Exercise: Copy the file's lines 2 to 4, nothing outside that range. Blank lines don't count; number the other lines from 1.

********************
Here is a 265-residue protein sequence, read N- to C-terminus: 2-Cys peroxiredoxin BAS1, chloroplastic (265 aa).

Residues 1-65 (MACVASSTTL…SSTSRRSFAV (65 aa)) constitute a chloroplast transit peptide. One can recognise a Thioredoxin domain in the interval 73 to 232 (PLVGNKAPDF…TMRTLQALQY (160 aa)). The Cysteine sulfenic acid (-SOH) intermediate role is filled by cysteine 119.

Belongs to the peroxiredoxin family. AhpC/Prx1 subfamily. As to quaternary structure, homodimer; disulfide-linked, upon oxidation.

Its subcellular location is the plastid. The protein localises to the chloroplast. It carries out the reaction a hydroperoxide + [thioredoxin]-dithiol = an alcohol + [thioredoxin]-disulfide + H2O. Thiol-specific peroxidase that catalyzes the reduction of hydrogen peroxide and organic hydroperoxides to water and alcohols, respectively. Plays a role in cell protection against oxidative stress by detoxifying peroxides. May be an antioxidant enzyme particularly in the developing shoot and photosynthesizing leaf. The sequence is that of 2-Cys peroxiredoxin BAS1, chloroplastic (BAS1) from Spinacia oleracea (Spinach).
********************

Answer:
Residues 1-65 (MACVASSTTL…SSTSRRSFAV (65 aa)) constitute a chloroplast transit peptide. One can recognise a Thioredoxin domain in the interval 73 to 232 (PLVGNKAPDF…TMRTLQALQY (160 aa)). The Cysteine sulfenic acid (-SOH) intermediate role is filled by cysteine 119.

Belongs to the peroxiredoxin family. AhpC/Prx1 subfamily. As to quaternary structure, homodimer; disulfide-linked, upon oxidation.

Its subcellular location is the plastid. The protein localises to the chloroplast. It carries out the reaction a hydroperoxide + [thioredoxin]-dithiol = an alcohol + [thioredoxin]-disulfide + H2O. Thiol-specific peroxidase that catalyzes the reduction of hydrogen peroxide and organic hydroperoxides to water and alcohols, respectively. Plays a role in cell protection against oxidative stress by detoxifying peroxides. May be an antioxidant enzyme particularly in the developing shoot and photosynthesizing leaf. The sequence is that of 2-Cys peroxiredoxin BAS1, chloroplastic (BAS1) from Spinacia oleracea (Spinach).